Conquering the Berg Lake Trail

by EVAN MATTHEWS, editor

Congratulations to every single person who finished any portion of the Mount Robson Marathon this past weekend.

Congratulations, too, to those who organized it.

What an achievement.

Mount Robson is a beast of a mountain, anyone can tell from simply looking at it.

But to run the Berg Lake Trail, and experience the mountain in all its glory, it’s an experience like no other.

I had hiked to Kinney Lake once this summer, prior to this past week. I thought it was an amazing hike, and I did the hike with my mom, sister and auntie.

We did the 7 KM walk, turned around, and that was more than enough for the experience our group had in mind, and had prepared (or not) for.

Up until the marathon, my family hike was really the last time I had thought about the Berg/Kinney Lake Trail.

Less than a week and a half ago, I had intentions to do the 12 KM Kinney Lake race.

What I had completely forgotten was I had agreed to do the Berg Lake Hike with my partner and her family the two days prior to the race.

Her family and I planned to do the full 21 KM to the Hargreaves Shelter, overnight, and back to the trailhead in 48 hours.

Photo: Dennis Pickerl The peak of Mount Robson makes it's way through the clouds, as the moon creeps around the mountain's side.
Photo: Dennis Pickerl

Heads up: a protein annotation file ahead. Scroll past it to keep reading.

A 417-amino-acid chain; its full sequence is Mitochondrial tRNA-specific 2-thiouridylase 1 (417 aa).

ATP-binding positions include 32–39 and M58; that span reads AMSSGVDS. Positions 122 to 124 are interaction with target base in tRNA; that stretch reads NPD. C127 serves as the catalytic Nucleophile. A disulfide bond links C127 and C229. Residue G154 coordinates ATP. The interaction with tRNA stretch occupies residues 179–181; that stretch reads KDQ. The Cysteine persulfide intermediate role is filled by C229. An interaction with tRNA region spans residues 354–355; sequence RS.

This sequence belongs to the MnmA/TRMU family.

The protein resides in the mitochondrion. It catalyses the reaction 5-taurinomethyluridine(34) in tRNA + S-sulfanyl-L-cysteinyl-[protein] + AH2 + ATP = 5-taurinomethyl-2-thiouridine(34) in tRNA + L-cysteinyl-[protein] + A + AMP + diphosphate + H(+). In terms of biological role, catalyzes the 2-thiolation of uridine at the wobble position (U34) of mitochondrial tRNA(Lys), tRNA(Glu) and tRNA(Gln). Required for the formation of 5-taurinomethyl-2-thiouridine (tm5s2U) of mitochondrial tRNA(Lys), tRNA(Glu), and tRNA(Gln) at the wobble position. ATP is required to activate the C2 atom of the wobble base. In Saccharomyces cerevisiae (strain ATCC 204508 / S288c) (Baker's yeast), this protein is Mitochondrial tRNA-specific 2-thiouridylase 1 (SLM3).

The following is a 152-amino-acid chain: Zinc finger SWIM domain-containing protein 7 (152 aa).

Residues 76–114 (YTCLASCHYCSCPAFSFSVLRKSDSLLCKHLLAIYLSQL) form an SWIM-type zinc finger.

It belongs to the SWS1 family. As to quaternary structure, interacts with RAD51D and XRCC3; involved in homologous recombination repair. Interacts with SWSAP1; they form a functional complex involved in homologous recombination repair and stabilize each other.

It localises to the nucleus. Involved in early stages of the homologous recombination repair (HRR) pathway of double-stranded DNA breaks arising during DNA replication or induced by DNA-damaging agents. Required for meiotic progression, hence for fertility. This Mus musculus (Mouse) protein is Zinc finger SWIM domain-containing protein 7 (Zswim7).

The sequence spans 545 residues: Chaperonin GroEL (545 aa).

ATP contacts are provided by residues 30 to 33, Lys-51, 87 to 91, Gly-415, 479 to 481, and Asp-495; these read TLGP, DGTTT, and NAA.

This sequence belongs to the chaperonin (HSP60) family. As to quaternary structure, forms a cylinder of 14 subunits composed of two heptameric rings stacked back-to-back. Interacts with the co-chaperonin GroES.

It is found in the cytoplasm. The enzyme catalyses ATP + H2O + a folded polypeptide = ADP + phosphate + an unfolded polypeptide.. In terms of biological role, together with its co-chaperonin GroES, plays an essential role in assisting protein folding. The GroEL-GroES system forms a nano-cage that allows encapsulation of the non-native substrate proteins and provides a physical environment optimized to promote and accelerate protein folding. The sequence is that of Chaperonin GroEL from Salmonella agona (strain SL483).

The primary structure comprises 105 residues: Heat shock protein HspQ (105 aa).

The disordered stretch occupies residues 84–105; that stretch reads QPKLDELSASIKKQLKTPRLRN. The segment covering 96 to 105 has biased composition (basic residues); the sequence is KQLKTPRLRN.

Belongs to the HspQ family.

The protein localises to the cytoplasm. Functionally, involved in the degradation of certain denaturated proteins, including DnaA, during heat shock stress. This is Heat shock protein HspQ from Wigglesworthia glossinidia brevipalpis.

The peak of Mount Robson makes it’s way through the clouds, as the moon creeps around the mountain’s side.

I thought maybe I would try to do it all, including the marathon on the Saturday.

Let me just tell you in advance, I did not do both the hike and the 12 KM run.

We arrived at the trailhead on Thursday morning, and in my mind it was the perfect weather for a hike. It was a little bit cloudy, breezy, the odd drop of rain.

We started our hike, and by the time we made it about 11 KM to the campground at Whitehorn (five hours into our hike), I was starting to feel tired.

The 30 lbs. backpack was causing my shoulders to tighten; my feet and my ankles were aching.

I was cold, too. I hate being cold.

But yet at every low moment, when morale was low, some part of me was able to take a look around and decide I wanted to keep going. I had never done or seen anything like this, and I wanted to finish.

Photo: Dennis Pickerl The Berg Glacier, seen from the trail nearing Marmot campground.
Photo: Dennis Pickerl
The Berg Glacier, seen from the trail nearing Marmot campground.

Through the Land of a Thousand Falls, and all the way to Berg Lake, finally, viewing the Berg Glacier. The clouds cleared and we were fortunate enough to see Mount Robson’s peak, which other campers said they had been waiting days to see.

The moon crept around the mountain’s top, and we slept, leaving early Friday morning.

After a total of 14 hours hiking (excluding the camping, and breaks), we made it back to the parking lot.

Morale and energy were both pretty low, quite honestly, but we all knew we had done something pretty special.

The sights were amazing. The memories were unforgettable, but more than anything, the hike was a test of will, and mental perseverance.

While times got tough, it was our will to push and explore that kept us going.

I cannot imagine running 50 KM in the environment I just experienced.

Yet, 144 people did, and close to 500 participated overall.

You are as mentally tough as they come, no matter your time.

You conquered the Berg Lake Trail.

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